News of the Wild

Fatal attractions, seal supermoms and a growing threat to migratory birds

  • Mark Wexler
  • Animals
  • Feb 01, 2020

A curious case of fatal attraction

For male little red kalutas (above), mating means certain death. These small marsupials, which range only in northwestern Australia, breed so intensely that an entire generation of males can drop dead in one breeding season—a rare behavior in the animal kingdom called semelparity. Australian scientists reported the species’ radical reproductive strategy for the first time in the wild following a recent two-year study. “We found that males only mate during one highly synchronized breeding season, and then they all die,” says the study’s lead author, Genevieve Hayes, an ecologist at the University of Western Australia. Kalutas reach sexual maturity at 10 months and have only a two-week period every year when resources in their arid habitat are abundant enough to sustain reproduction. During these frantic breeding seasons, male kalutas mate with several females for hours at a time until they succumb to exhaustion and die. Writing in the Journal of Zoology, the scientists explain that the same influx of hormones that drives the animals to mate also causes their immune systems to collapse under immense stress. Despite their extreme mating behavior, Hayes says, “kalutas appear to be doing well in the wild.

Elephant Seal Cuddling Pup

Seal “supermoms” dominate the rookery

Researchers at the University of California–Santa Cruz (UCSC) have discovered that more than half the northern elephant seal pups (above) born at California’s Año Nuevo State Park during the past five decades were produced by just 6 percent of the rookery’s females. This long-lived group of so-called “supermoms” gives birth to pups most winters. The key to their high productivity, the scientists explain in the Canadian Journal of Zoology, is simply that they breed as often as possible and live longer than other females. (The researchers found that three-quarters of weaned female pups die before reaching maturity and never breed at all.) “There aren’t many of them, but they have a tremendous influence on the next generation,” lead author Burney Le Boeuf, a UCSC professor emeritus of evolutionary biology, says of the supermoms. The longest-lived female in the study lived to age 23 and produced 17 pups in her lifetime. Le Boeuf and other scientists have tagged elephant seals at Año Nuevo annually since 1963. “It’s unusual to be able to follow a wild animal throughout its life and determine how successful it is at breeding,” he says.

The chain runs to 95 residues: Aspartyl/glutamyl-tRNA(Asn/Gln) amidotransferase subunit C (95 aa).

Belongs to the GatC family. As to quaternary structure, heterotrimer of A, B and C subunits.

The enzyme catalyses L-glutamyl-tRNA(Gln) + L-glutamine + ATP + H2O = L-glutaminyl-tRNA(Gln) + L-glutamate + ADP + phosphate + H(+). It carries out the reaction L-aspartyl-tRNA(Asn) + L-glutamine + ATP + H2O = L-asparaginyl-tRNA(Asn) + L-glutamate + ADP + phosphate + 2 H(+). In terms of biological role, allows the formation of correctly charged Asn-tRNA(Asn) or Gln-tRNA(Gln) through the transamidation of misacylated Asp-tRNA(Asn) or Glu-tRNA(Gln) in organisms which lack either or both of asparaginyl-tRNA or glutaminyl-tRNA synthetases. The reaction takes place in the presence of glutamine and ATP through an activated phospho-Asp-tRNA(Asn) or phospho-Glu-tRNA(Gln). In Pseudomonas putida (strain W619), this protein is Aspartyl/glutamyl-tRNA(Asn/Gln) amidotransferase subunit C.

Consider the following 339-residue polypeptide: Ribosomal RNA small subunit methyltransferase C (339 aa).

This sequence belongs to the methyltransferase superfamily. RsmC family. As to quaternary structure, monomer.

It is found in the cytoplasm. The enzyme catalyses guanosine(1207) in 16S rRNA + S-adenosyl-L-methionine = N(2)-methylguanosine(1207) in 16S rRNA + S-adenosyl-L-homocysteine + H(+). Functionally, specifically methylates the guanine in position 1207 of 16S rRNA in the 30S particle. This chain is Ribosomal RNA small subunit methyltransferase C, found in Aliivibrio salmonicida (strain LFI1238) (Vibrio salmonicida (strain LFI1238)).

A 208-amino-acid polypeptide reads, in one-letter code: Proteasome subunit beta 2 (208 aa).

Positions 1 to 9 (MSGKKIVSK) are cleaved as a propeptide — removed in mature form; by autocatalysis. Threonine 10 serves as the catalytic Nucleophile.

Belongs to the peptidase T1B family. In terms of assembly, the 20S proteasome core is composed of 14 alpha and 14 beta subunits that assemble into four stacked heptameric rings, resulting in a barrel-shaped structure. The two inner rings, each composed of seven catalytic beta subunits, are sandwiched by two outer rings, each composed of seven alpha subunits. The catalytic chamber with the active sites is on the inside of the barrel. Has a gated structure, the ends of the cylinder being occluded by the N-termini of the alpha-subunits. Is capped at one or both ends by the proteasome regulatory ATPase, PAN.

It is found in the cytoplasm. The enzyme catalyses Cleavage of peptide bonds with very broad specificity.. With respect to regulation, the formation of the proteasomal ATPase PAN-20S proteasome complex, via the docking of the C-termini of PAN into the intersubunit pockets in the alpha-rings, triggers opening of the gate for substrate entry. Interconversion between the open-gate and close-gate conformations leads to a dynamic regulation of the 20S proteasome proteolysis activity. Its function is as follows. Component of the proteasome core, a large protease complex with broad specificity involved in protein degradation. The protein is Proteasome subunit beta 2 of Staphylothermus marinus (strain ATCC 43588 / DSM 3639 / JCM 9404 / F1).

White-crowned Sparrow perched

Neonics: a growing threat to migratory birds

In previous studies, scientists have documented how a widely used class of insecticides called neonics, short for neonicotinoids, are devastating bees in many parts of the country. Now, a new investigation provides the first evidence that these agricultural chemicals also may be harming migratory birds. Birds are exposed to the insecticides if they eat neonic-coated seeds on farmlands when they stop to rest and refuel during spring migration—which occurs at about the same time many farmers are planting the coated seeds for crops such as soybeans and corn.

Studying one migratory species, the white-crowned sparrow (above), under controlled conditions, Canadian researchers found that ingesting even tiny doses of a neonic causes the birds to lose weight, decreasing their ability to survive and reproduce. “The chemical is causing the birds to become somewhat anorexic and delay their migratory journeys,” says coauthor Christy Morrissey, an ecotoxicologist at the University of Saskatchewan. “It’s clear evidence these chemicals can affect bird populations.” The research, published in Science, represents another potential blow to migratory birds that range in farmlands, especially grassland species that are among the fastest-declining groups of birds in North America. 

More from National Wildlife magazine and the National Wildlife Federation:

New Study: 3 Billion Birds Lost »
Crowd Appeal »
Read Last Issue's News of the Wild »

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